Off-The-Beaten-Path Casablanca

While visiting Casablanca, consider exploring a bit off the beaten path. Although many assume the Medina (old town) is a must-see, Casablanca's is "only" around 200 years old—much newer than Fes and Marrakech. So if you’re visiting those other cities, you don't need to spend much time in Casablanca's Medina. Instead, venture out of the old town, explore the unique history, and visit some of the city's hidden gems where the locals tend to congregate.

Casablanca is the country’s most modern city and a conglomeration of stark-white buildings. The present city, known colloquially as “Casa” or “El Beida,” was founded in 1912. Straddling east and west, it's Morocco's commercial and financial capital where tradition and modernity co-exist.

In the 7th century, Casablanca was no more than a small Berber settlement clinging to the slopes of the Anfa Hills. However, for strategic and commercial reasons, it was already attracting the attention of foreign powers. In 1468, the town was won by the Portuguese, who destroyed the city’s private ships. In the early 15th century, the port became a haven for pirates and racketeers. Anfa pirates became such a serious threat later in the century that the Portuguese sent 50 ships and 10,000 men to subdue them, leaving Anfa in a state of ruins.

By the mid-1800s, Europe was booming and turned to Morocco for increased supplies of grain and wool. The fertile plains around Casablanca soon supplied European markets, and agents and traders flocked back to the city. Spanish merchants renamed the city Casablanca, and by the beginning of the 20th century, the French had secured permission to build an artificial harbor.

The city's handsome Moresque buildings, which meld French-colonial design and traditional Moroccan style, are best admired in the downtown area. Visitors who spend time there in the Quartier Habous and the beachside suburb of Ain Diab will enjoy a blend of local flavors, historic charms, and modern amenities. This old pirate lair continuously looks toward the future, embracing the European-urban sophistication underpinning life here for the past century. 

Although Casablanca’s old Medina isn't a big attraction, its “New Medina” certainly is! Known as The Hobous,  this neighborhood was established in the 1930s by the French, contrasting nicely with its old town. Here, you can walk around the charming streets and admire art deco architecture. Pop into some artisan shops to browse local crafts, including olives, textiles, and spices.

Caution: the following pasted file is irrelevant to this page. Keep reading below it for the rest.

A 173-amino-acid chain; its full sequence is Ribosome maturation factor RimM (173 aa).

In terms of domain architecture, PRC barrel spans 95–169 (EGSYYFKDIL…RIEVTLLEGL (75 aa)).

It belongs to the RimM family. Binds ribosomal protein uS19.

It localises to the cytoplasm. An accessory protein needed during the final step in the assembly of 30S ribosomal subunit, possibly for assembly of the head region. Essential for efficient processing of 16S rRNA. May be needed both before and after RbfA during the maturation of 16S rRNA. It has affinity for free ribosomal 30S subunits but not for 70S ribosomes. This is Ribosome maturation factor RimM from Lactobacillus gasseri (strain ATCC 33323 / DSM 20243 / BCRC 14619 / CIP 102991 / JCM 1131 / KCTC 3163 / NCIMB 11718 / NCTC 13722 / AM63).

Next, meander over to Mohamed V. Square, an airy plaza featuring tall palm trees and French Colonial architecture. Stroll around the gardens, enjoy the fountain, or relax on a bench to people-watch. If you'd like to take a longer walk, you'll find Arab League Park nearby, home to 30 acres of walking paths and green spaces. Bordering the park on its northwest side is the Sacred Heart Cathedral.

After your stroll, grab a coffee, lunch, or a drink at the famous Rick's Cafe. If your main reason to visit Casablanca is to follow Ingrid Bergman and Humphrey Bogart's footsteps, then the iconic cafe is a must-see. Once inside, you'll recognize the scene in the legendary film!

Casablanca is set on the Atlantic Ocean and offers a scenic beach promenade, perfect for a stroll. In the late afternoon, you can join the locals and follow the Boulevard de la Corniche between two of the city's beaches. Often called Morocco’s “Miami,” you'll find several buzzy cafes, restaurants, and bars along this stretch to grab a sunset drink or dinner. You can also visit the El Hank Lighthouse and enjoy views of the Hassan II Mosque as it starts to glow at dusk.

Discover other cultural activities in Morocco.

Itineraries with Off-The-Beaten-Path Casablanca

Unique Cultural Experiences in Morocco

Morocco's distinct and authentic culture (unchanged in many ways) is perhaps the primary reason to explore the country. You'll find traditional villages that still live today as they have throughout history. Cities like Casablanca and Chefchaouen lift the veil and let you see the way locals live day-to-day. Visit small towns and Berber villages in the mountains, peruse artisan collectives, and get off the beaten path to discover Morocco's incredible countryside.

Casablanca, Chefchaouen, & Fes - 4 Days

Enjoy northern Morocco's top cities with this 4-day loop from Casablanca. Wander the blue streets of Chefchaouen in the Rif mountains before stopping in the Roman town of Volubilis. End your quick trip in the culture capital of Fes as you roam the winding souks of the medina, visit local artisan workshops, or try your hand at a cooking class.

Moroccan Cities: Casablanca, Rabat, Fes & Marrakech - 6 Days

Discover Morroco's historic and modern cities on this 6-day tour of the country's urban centers. You'll get a sense of Morocco's evolution across the centuries, from its Roman ruins in Volubilis to its modern commercial capital, Casablanca. You'll also visit  the seaside splendor of Rabat — which showcases the influence of French-colonial heritage — as well as the exquisite Imperial City of Meknes. Finally, you'll immerse yourself in Marrakech, the "Red City," where you'll be welcomed with fantastic cuisine, a bustling Medina, and gorgeous architecture.

Marrakech to Casablanca: Sahara Desert & Fes - 6 Days

This adventure-packed trip showcases Morocco's highlights, including Marrakech, Casablanca, Fes, and the desert. Start in Marrakech for colorful markets and architecture, then head inland to explore kasbahs and sleep under the stars in a desert camp amid the Sahara dunes. Visit Fes' narrow streets and the medieval medina before ending the trip in Casablanca to see the Hassan II Mosque and the world's tallest minaret.